The NSQIP database also records the number of days after the principal procedure that each complication occurred for each patient. This information, along with hospital length of stay, was used to determine which complications occurred following discharge.

The occurrence of 30-day readmissions is also recorded in the NSQIP database for each patient. However, this variable is only recorded for cases that occurred in 2011 to 2016 but not for earlier cases. Therefore, the analysis of 30-day readmissions includes only 1827 of 1985 cases, but this represents approximately 92% of all cases included in the current study.

Data Analysis

Unadjusted Analysis. The first set of statistical analyses entailed unadjusted comparisons of patient baseline characteristics, individual perioperative complications, 30-day readmissions, and aggregated adverse events between the outpatient and inpatient CTDR cohorts. Comparisons were performed for both complications that occurred anytime during the 30-day perioperative period and following hospital discharge. Pearson Chi-squared test and Fisher exact tests were used for categorical variables.

Propensity Score Matched Analysis. For the second set of statistical analyses, propensity score matching was utilized in order to control for variances in patient baseline characteristics, which could be potential confounding factors between the two treatment groups.[14] Propensity score matching uses a propensity score, which is a single score that is calculated based on available covariates, to match patients between different treatment groups. Propensity score matching accounts for the nonrandom assignment of patients between the outpatient and inpatient cohorts.[14] In the current study, each outpatient CTDR case was matched with three inpatient CTDR cases by age, gender, BMI, functional status before surgery, ASA, smoking status, diabetes mellitus type, hypertension, and dyspnea on exertion. Propensity score matching is a commonly used statistical method in orthopedic surgical research.[15,16]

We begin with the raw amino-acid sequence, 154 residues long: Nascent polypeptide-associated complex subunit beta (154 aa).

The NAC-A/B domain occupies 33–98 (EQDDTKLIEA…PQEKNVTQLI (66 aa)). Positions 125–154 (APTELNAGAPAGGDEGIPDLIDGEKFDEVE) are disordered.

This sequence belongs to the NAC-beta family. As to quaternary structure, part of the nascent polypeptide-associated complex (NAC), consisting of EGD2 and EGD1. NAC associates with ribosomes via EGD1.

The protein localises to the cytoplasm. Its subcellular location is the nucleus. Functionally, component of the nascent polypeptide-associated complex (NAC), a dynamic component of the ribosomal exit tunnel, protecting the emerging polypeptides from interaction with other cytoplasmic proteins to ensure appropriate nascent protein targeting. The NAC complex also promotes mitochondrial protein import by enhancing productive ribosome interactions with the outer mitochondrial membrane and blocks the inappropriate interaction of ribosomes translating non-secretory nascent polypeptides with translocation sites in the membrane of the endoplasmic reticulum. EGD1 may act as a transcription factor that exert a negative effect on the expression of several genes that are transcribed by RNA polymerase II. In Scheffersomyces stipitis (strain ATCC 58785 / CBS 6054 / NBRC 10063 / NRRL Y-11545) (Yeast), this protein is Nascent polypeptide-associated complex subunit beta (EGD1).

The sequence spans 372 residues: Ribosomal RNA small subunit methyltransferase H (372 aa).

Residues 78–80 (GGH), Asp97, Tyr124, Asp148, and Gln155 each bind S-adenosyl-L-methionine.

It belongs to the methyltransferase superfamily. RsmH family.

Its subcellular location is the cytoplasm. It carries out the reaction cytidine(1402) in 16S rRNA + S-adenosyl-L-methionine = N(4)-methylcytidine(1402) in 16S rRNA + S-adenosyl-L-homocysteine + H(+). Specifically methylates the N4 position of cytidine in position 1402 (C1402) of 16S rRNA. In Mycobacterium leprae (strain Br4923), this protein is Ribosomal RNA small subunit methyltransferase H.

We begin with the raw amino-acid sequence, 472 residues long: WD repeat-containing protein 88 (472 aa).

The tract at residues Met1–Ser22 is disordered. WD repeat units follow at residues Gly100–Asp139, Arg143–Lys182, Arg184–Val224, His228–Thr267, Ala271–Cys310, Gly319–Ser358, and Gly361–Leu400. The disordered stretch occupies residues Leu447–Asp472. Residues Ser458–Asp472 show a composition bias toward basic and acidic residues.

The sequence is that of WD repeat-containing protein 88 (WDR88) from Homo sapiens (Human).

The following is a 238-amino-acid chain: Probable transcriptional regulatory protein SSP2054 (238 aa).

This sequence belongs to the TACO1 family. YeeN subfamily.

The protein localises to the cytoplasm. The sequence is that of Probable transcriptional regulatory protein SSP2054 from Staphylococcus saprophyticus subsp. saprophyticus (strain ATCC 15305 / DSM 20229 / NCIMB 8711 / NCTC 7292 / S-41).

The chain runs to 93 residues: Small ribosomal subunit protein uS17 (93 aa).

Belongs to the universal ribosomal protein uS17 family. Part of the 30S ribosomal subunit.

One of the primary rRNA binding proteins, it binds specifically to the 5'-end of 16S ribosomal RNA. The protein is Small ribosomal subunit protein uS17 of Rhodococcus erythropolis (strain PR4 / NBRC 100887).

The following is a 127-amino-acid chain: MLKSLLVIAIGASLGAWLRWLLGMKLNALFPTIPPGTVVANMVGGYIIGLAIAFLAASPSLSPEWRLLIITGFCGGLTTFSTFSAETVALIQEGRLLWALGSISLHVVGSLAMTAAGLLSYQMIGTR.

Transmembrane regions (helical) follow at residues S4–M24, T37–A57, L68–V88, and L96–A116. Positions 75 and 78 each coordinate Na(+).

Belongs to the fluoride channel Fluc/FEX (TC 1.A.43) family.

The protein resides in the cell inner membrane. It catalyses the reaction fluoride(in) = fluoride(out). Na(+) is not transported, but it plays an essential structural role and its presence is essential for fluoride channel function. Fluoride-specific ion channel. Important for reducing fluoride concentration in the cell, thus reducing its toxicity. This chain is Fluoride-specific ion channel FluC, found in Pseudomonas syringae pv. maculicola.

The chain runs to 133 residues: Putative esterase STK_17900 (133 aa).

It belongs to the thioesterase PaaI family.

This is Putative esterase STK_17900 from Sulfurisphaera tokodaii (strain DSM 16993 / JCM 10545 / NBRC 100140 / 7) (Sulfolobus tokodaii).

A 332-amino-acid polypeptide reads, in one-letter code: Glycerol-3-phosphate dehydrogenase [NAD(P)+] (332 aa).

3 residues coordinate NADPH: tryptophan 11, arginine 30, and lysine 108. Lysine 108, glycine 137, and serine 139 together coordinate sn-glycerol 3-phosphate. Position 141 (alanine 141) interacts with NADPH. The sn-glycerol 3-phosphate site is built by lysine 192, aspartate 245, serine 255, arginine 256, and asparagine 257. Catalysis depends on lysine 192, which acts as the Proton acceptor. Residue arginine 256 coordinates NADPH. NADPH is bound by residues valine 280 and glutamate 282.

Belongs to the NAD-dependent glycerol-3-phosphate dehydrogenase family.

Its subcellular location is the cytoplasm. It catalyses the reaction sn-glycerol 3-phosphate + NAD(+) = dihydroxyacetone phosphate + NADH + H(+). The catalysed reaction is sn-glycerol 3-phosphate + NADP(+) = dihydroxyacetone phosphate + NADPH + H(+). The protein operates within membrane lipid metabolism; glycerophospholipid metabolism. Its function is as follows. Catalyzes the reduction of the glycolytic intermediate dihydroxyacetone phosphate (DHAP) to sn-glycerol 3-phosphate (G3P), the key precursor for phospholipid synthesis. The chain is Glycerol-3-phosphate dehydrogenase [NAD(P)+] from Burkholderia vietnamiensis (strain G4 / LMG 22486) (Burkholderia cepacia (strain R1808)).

After the outpatient and inpatient CTDR cohorts were matched with propensity scores, patient baseline characteristics, individual perioperative complications, 30-day readmissions, and aggregated adverse events were again compared between the outpatient and matched inpatient cohorts. Comparisons were done for both complications that occurred anytime during the 30-day perioperative period and those following hospital discharge. Pearson Chi-squared test and Fisher exact tests were again used for categorical variables. For comparisons of patient baseline characteristics, statistical significance was set at P = 0.05. However, for comparisons of perioperative complications, as 13 tests were performed on both individual complications and aggregated adverse events, statistical significance was set at P = 0.004 with Bonferroni correction.[17] Therefore, 99.60% confidence intervals are reported.

For the third set of statistical analyses, Poisson regressions with robust error variance were used to calculate the relative risks (RRs) of AAEs and SAEs that occurred anytime during the 30-day perioperative period between the outpatient and matched inpatient CTDR groups. The same type of regression was used to compare AAEs and SAEs that occurred postdischarge between the two cohorts. RRs of MAEs were not calculated, as no MAE occurred in the outpatient cohort.

Subanalysis Comparing Perioperative Complications of Outpatient Single-level CTDR Versus Outpatient Single-Level ACDF. Outpatient, again defined as LOS=0 days, single-level ACDF was extracted from the 2005 to 2016 NSQIP database using CPT code 22551. Cases involving fracture, trauma, infectious diseases, neoplasms, multiple levels, or fatal complications on day of surgery, were again excluded. Each outpatient CTDR case was then matched with three outpatient single-level ACDF cases by age, gender, BMI, functional status before surgery, ASA, smoking status, diabetes mellitus type, hypertension, and dyspnea on exertion. Perioperative complications that occurred anytime during the 30-day perioperative period were then compared between outpatient CTDR and matched outpatient single-level ACDF.

All statistical analyses were performed using STATA version 13 (StataCorp LP, College Station, TX).